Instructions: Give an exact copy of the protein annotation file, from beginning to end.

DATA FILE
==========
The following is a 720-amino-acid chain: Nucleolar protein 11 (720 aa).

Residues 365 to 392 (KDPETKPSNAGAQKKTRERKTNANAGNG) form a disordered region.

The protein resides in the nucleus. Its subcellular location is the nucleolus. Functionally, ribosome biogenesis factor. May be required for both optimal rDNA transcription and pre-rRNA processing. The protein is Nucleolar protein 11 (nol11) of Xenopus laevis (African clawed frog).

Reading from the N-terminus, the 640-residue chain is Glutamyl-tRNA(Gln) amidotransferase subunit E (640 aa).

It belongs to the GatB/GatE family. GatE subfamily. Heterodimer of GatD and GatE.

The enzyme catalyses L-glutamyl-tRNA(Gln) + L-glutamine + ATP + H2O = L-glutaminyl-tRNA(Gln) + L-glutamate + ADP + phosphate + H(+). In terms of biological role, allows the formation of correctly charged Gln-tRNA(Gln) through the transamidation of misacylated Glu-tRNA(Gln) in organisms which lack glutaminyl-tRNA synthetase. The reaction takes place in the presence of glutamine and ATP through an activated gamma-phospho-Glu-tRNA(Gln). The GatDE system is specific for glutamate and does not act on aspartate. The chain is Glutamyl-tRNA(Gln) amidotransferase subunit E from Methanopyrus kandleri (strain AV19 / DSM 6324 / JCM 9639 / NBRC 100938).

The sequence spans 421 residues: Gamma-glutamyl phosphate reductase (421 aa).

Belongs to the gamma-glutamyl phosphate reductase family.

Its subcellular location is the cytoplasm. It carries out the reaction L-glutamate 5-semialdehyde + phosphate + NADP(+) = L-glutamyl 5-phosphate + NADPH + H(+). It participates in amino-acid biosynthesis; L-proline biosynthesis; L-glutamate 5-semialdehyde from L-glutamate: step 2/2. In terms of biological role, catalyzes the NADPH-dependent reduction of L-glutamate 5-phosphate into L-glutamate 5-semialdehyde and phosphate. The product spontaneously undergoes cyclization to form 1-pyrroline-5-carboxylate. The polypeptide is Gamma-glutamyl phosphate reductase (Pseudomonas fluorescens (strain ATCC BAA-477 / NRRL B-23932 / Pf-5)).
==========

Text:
The following is a 720-amino-acid chain: Nucleolar protein 11 (720 aa).

Residues 365 to 392 (KDPETKPSNAGAQKKTRERKTNANAGNG) form a disordered region.

The protein resides in the nucleus. Its subcellular location is the nucleolus. Functionally, ribosome biogenesis factor. May be required for both optimal rDNA transcription and pre-rRNA processing. The protein is Nucleolar protein 11 (nol11) of Xenopus laevis (African clawed frog).

Reading from the N-terminus, the 640-residue chain is Glutamyl-tRNA(Gln) amidotransferase subunit E (640 aa).

It belongs to the GatB/GatE family. GatE subfamily. Heterodimer of GatD and GatE.

The enzyme catalyses L-glutamyl-tRNA(Gln) + L-glutamine + ATP + H2O = L-glutaminyl-tRNA(Gln) + L-glutamate + ADP + phosphate + H(+). In terms of biological role, allows the formation of correctly charged Gln-tRNA(Gln) through the transamidation of misacylated Glu-tRNA(Gln) in organisms which lack glutaminyl-tRNA synthetase. The reaction takes place in the presence of glutamine and ATP through an activated gamma-phospho-Glu-tRNA(Gln). The GatDE system is specific for glutamate and does not act on aspartate. The chain is Glutamyl-tRNA(Gln) amidotransferase subunit E from Methanopyrus kandleri (strain AV19 / DSM 6324 / JCM 9639 / NBRC 100938).

The sequence spans 421 residues: Gamma-glutamyl phosphate reductase (421 aa).

Belongs to the gamma-glutamyl phosphate reductase family.

Its subcellular location is the cytoplasm. It carries out the reaction L-glutamate 5-semialdehyde + phosphate + NADP(+) = L-glutamyl 5-phosphate + NADPH + H(+). It participates in amino-acid biosynthesis; L-proline biosynthesis; L-glutamate 5-semialdehyde from L-glutamate: step 2/2. In terms of biological role, catalyzes the NADPH-dependent reduction of L-glutamate 5-phosphate into L-glutamate 5-semialdehyde and phosphate. The product spontaneously undergoes cyclization to form 1-pyrroline-5-carboxylate. The polypeptide is Gamma-glutamyl phosphate reductase (Pseudomonas fluorescens (strain ATCC BAA-477 / NRRL B-23932 / Pf-5)).